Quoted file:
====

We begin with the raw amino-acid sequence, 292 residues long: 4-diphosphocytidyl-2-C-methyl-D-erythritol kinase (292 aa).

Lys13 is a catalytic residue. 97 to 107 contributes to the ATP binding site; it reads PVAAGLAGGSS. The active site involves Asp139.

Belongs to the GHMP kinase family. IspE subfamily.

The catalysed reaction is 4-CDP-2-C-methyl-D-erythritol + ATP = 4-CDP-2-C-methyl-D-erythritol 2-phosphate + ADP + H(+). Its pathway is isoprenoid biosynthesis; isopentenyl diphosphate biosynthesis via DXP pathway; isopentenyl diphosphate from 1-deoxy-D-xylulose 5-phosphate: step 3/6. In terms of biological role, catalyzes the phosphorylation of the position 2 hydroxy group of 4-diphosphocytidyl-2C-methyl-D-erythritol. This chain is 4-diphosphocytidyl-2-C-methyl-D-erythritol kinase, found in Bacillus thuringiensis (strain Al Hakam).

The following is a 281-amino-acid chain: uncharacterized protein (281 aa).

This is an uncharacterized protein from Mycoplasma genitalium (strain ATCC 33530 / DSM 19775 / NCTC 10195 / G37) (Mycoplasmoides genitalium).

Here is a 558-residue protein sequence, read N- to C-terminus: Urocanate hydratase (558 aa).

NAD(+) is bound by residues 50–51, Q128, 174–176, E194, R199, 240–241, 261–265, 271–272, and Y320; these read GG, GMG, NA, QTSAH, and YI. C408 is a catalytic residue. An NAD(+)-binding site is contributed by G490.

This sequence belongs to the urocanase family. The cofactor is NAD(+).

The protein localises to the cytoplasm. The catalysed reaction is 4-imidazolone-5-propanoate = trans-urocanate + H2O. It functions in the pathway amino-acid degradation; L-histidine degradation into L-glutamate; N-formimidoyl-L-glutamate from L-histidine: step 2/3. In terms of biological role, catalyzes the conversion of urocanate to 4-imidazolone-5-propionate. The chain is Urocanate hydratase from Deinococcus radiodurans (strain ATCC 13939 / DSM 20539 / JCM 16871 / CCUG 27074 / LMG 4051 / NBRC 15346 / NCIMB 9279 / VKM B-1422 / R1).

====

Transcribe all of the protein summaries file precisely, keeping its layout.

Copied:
We begin with the raw amino-acid sequence, 292 residues long: 4-diphosphocytidyl-2-C-methyl-D-erythritol kinase (292 aa).

Lys13 is a catalytic residue. 97 to 107 contributes to the ATP binding site; it reads PVAAGLAGGSS. The active site involves Asp139.

Belongs to the GHMP kinase family. IspE subfamily.

The catalysed reaction is 4-CDP-2-C-methyl-D-erythritol + ATP = 4-CDP-2-C-methyl-D-erythritol 2-phosphate + ADP + H(+). Its pathway is isoprenoid biosynthesis; isopentenyl diphosphate biosynthesis via DXP pathway; isopentenyl diphosphate from 1-deoxy-D-xylulose 5-phosphate: step 3/6. In terms of biological role, catalyzes the phosphorylation of the position 2 hydroxy group of 4-diphosphocytidyl-2C-methyl-D-erythritol. This chain is 4-diphosphocytidyl-2-C-methyl-D-erythritol kinase, found in Bacillus thuringiensis (strain Al Hakam).

The following is a 281-amino-acid chain: uncharacterized protein (281 aa).

This is an uncharacterized protein from Mycoplasma genitalium (strain ATCC 33530 / DSM 19775 / NCTC 10195 / G37) (Mycoplasmoides genitalium).

Here is a 558-residue protein sequence, read N- to C-terminus: Urocanate hydratase (558 aa).

NAD(+) is bound by residues 50–51, Q128, 174–176, E194, R199, 240–241, 261–265, 271–272, and Y320; these read GG, GMG, NA, QTSAH, and YI. C408 is a catalytic residue. An NAD(+)-binding site is contributed by G490.

This sequence belongs to the urocanase family. The cofactor is NAD(+).

The protein localises to the cytoplasm. The catalysed reaction is 4-imidazolone-5-propanoate = trans-urocanate + H2O. It functions in the pathway amino-acid degradation; L-histidine degradation into L-glutamate; N-formimidoyl-L-glutamate from L-histidine: step 2/3. In terms of biological role, catalyzes the conversion of urocanate to 4-imidazolone-5-propionate. The chain is Urocanate hydratase from Deinococcus radiodurans (strain ATCC 13939 / DSM 20539 / JCM 16871 / CCUG 27074 / LMG 4051 / NBRC 15346 / NCIMB 9279 / VKM B-1422 / R1).